Zoe A. TerryShows No Signsof SlowingDown

Zoe A. Terry is only twelve years old but she’s already making a huge impact in our world proving that anyone, at any age, can make a difference. Along with balancing the challenges of the 8th grade Zoe is an entrepreneur. She is the founder and CEO of the non-profit Zoe’s Dolls. Her mission to give toys to little girls in need and combat bullying has garnished a lot of attention. She’s been featured in Glamour Magazine, appeared on Good Morning America and even given a TEDx talk! I sat down with her to find out what tips she has for her fellow entrepreneurs and how her journey has been so far. Read the interview below.

“Zoe’s Dolls is my passion and sometimes it requires me to sacrifice.”

How do you balance going to school, growing up and being a business owner?

It’s really hard at times.  In the beginning, when I was younger it was easier. Now that I am older my responsibilities have increased.  I am now in middle school, on the swim team, the water polo team and the basketball team, so it is definitely a balancing act. I also have honors classes. I prioritize.  Schoolwork always comes first. There are times when I have to miss hanging out with friends or going to parties but I love what I do.  Zoe’s Dolls is my passion and sometimes it requires me to sacrifice.  In the end, I think it’s worth it.

I agree with you 100% What support along the way have you received?

South Florida is home and where I get my greatest support.  I have great support from my school Miami Country Day School, they always allow me to set up boxes to collect dolls (I get over 200 dolls from them each year.  Every year, The Office of Economic Development Department of the Miami Dade County Public Schools Administration building, they organize a Dolls & Desserts event where they collect over 800 dolls each year.  I get support from the Opa-Locka Community Development Corporation.  They always give us free space for us to practice for our Zoe’s Dolls Living Doll Experience.  People, in general, are just supportive of our mission.

That’s wonderful. Zoe’s Dolls is still a relatively new business. You’re just getting started and it’s very exciting and inspiring. What are your future goals and plans?

Right now, I’m working on coming out with my own doll, where proceeds from the doll will go to support Zoe’s Dolls and I am expanding the Zoe’s Dolls mission to other states.  Right now, we are in Florida, Georgia, Texas, and Mississippi.  We are looking to expand to Denver and Ohio.  I am also working on a new line of t-shirts and sweatshirts and my second book.

“Never give up on your business.”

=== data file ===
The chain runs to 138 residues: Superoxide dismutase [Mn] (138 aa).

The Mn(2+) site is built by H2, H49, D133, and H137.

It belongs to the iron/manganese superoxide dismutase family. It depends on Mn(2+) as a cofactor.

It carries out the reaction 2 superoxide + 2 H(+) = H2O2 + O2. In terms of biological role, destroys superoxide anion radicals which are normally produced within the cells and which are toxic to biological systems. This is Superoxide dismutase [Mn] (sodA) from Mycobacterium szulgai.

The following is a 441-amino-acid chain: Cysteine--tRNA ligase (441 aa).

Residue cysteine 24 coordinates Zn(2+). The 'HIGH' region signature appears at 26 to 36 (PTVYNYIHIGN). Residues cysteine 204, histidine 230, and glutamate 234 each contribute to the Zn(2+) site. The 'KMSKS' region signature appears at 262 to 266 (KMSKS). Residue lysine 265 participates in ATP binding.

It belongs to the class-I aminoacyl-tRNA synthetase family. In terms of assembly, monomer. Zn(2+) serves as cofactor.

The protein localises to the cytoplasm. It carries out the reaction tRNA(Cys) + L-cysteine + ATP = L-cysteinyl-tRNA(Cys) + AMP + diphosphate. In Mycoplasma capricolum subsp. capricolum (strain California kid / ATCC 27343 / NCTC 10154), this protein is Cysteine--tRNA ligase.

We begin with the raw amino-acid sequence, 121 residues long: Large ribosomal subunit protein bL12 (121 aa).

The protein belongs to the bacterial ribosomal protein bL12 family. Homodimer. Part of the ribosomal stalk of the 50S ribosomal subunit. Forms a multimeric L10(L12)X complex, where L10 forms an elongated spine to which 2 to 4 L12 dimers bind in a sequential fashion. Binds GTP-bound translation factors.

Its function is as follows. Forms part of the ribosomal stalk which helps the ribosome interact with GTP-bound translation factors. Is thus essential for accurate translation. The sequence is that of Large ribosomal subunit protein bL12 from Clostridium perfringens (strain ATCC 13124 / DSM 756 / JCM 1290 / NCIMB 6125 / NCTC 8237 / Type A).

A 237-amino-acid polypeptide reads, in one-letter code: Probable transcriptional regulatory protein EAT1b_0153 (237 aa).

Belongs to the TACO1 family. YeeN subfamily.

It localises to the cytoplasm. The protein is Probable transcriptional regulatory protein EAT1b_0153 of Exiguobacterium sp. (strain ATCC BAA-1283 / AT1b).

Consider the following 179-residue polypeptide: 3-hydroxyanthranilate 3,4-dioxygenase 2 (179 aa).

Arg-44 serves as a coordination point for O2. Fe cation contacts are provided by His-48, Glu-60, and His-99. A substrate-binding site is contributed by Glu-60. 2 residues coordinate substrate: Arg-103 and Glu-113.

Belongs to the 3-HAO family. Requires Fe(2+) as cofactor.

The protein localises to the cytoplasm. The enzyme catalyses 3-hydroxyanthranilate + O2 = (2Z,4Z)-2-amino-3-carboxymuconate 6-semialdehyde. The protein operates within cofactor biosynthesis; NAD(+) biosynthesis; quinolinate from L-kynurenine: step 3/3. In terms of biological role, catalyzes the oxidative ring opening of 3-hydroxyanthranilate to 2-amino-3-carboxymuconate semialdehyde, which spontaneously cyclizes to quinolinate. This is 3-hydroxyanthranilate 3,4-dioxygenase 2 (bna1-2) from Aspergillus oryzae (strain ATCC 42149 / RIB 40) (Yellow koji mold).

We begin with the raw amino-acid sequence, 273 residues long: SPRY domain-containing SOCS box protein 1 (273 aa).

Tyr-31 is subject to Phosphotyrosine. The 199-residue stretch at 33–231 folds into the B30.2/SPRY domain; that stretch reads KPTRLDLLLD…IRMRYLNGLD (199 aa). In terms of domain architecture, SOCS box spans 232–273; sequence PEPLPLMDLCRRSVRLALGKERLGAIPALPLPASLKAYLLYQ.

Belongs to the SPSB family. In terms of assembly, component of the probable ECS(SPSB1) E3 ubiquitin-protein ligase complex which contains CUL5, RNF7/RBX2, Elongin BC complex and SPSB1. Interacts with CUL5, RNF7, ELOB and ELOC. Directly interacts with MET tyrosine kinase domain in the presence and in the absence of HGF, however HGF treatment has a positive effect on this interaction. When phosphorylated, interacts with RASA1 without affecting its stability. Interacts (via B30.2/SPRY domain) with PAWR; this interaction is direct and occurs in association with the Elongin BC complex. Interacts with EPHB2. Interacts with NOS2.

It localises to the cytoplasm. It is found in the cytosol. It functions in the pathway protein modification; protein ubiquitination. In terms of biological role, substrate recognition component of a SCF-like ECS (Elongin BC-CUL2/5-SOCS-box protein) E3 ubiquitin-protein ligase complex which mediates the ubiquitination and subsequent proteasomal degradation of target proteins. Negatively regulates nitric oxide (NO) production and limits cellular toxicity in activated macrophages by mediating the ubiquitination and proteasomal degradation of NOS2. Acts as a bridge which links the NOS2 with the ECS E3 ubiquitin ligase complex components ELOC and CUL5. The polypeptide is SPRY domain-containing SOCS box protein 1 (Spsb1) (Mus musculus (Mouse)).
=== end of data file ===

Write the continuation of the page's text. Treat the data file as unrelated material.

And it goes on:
What advice do you have for other people that want to open a business, and would you ever sell your company?

No, I would not sell Zoe’s Dolls.  I would consider licensing rights.  Zoe’s Dolls is personal to me.  I could never part with it. The biggest advice that I can give is never give up on your business.  It won’t be easy.  you have to stick to it.  I have had many setbacks, but you have to pick yourself up and keep going.  Also, make sure you do something you are passionate about.

“Wanting to do something for Black girls does not make me racist.”

Passion will get you through those tough times. What challenges have you had as a business owner?

The biggest challenge is being a kidpreneur. People think it’s cute.  Seeing a kid run their own business seems like a cute idea because I’m a kid.  I want people to see me as a real business person. People sometimes underestimate me because of my age.  That really drives me crazy.  I’m serious about what I do.  Also because I have a very specific mission; to uplift Black girls, I have had people call me racist. Wanting to do something for Black girls does not make me racist.

It seems like you’ve handled those situations with grace. Can you share what have been some of your most memorable moments in your journey so far?

My most memorable moment was one time when I was 9 years old, I gave this girl a doll.  The doll had really dark skin, just like the girl.  The little girl looked at the doll and just said she is so beautiful.  Her skin is just like mines.  That little girl was so happy.  She gave me the biggest hug.  She said she had never had a doll that looked like her and that was so pretty.  I will never forget that moment.

What you’re doing as a business owner is something greater than yourself. What does it mean to be a socially conscious business owner?

To mean it means you are not putting a dollar over a value.  You recognize what’s going on around you.  In my case, it’s the treatment of Black girls.  Bringing awareness to issues that affect black girls.  I use my business platform to do that.

Ok, enough about business. Tell us about going to school, and what you enjoy doing when you’re not working.

I like to hang with my friends.  I like going to the beach, the mall and the movies.  I like dirt bike riding.  I like hanging out at my friend’s house and them hanging out at my house.  I also like spending time with my mother and my Gaga (that’s my Godmother). School is great.  I love school.  My favorite subject is Civics.  Of course, I love hanging with my friends.  Just being on the campus is cool.

Lastly, how did you spend your summer?

I spent a week at my friend’s beach house in Virginia.  I went to an Arts Summer Camp at Opa-locka Community Development Corporation.  I spent a week with my friend in Lakeland, where we rode dirt bikes and went to an amusement park.  I also had tutoring during the summer and I did a lot of reading.

To find out more about Zoe's Dolls and how you can get involved with 
their mission visit their website.


Saturday, September 7 2019

Support local businesses at the Thrive Moor Bazaar. Vendors welcome, click for more details.

more »